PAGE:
Lolita immediately gained a ‘classic’ status despite its controversial topic, it was even banned from entering the United Kingdom in 1955. However, its classic status is arguably not due to the story or unconventional theme; but its literary construction. The reader is constantly exposed to a series of complex metaphors and lyric poetic passages that make it easy to forget the shocking undertones of the novel. It can be easy to get swept away by the beauty of the language and forget that something very sinister is taking place on the pages before you. However, as someone that is a sucker for beautiful prose, I appreciated this element.

What struck me as particularly strange and almost sinister, was Humbert’s own self awareness of the horror of his actions and desires. He constantly addresses the reader as “the jury” – putting himself deliberately on trial. But the novel is a monologue of his own account and he always refers to the brutality of his crimes,

“One moment I was ashamed and frightened, another recklessly optimisitc. Taboos strangulated me.”

Vladimir Nabokov

However, regardless of the morality Humbert places on his actions, there is a certain directness in his address to the reader and the narration almost feels like a sit down conversation between him and the reader. There is a sense of intimacy which is enlightening and highly disturbing. Behind everything, and perhaps most of his motivations, appears to be Humbert’s absolute frustration with the restraints of American society,

“….civilisation which allows a man of twenty-five to court a girl of sixteen but not a girl of twelve…”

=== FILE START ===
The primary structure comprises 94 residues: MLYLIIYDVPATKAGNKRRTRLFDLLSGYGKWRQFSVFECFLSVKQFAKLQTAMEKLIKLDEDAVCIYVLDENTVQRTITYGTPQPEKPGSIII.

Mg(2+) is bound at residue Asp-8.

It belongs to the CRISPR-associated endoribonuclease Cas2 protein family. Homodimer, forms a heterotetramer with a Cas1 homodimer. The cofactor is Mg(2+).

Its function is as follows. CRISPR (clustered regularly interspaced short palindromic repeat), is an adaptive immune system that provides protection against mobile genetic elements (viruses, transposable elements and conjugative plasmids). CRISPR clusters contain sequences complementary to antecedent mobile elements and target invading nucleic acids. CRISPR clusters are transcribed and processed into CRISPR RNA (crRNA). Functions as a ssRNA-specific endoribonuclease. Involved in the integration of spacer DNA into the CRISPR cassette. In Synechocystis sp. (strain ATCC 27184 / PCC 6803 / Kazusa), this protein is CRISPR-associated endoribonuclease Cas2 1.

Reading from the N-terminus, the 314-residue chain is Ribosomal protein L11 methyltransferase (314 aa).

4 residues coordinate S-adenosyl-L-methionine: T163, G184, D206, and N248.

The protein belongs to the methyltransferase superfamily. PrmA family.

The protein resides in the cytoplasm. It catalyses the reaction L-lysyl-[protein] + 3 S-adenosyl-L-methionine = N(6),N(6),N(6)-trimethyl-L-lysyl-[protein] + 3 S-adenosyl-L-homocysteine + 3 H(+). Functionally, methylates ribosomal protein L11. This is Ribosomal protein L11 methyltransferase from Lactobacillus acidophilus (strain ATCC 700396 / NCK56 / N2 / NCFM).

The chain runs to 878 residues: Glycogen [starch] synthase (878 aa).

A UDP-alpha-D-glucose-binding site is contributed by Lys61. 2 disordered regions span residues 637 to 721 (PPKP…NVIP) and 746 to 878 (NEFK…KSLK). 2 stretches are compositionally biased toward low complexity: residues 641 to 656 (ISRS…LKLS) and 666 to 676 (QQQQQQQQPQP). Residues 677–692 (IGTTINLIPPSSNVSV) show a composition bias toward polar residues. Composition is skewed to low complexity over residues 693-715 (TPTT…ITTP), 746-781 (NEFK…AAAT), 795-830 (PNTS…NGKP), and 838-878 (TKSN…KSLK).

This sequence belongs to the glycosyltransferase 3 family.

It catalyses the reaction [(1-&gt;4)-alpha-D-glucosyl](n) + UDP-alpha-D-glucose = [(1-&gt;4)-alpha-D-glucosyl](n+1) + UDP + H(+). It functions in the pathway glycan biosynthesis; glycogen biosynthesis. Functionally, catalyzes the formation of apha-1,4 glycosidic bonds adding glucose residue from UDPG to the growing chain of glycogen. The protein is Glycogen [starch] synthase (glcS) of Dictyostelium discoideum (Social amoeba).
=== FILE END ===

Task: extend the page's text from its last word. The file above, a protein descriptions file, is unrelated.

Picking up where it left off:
“We are not surrounded in our enlighttened era by the little slave flowers that can be casually plucked…”

Vladimir Nabokov

I sensed a definitive obsession with what he perceived as the faults within society – for, the one he lived in permitted his relationship with a twelve year old girl. He believes these rules are in place due to the creation division between childhood and adulthood (page 124.)

Humbert as a narrator is truly, and honestly, self reflective which felt like an attempt to appear more human. However, despite this level of self reflection and awareness, he still maintained at the end of the novel that despite his obsession with Lolita being over, he would always crave the same thing,

“I would be a knave to say, and the reader a fool to believe, that the shock of losing Lolita cured me of my pederoins.”

Vladimir Nabokov

In a way, being able to acknowledge himself as a, “pentapod monster” who did wrong, but still wanting to pursue this, is the mark of a truly disturbed, and possibly incurable individual.

In sum, I found the book incredibly well written and thought provoking. I enjoyed the kind of lyricism Nabokov used and was drawn into the first person narration despite its flaws. There were no barriers or restraint, which made it an interesting psychological insight, as well as a literary joy to read.

This complex first person narration gives the reader nowhere to hide. It is compelling, disturbing and unforgiving. But its craft is a work of art just in itself. This paradox between the beauty of the prose, and the harrowing, disturbing nature of the subject fills the novel with complexity. I can see why this is a a classic; Lolita will linger with me for a long time to come.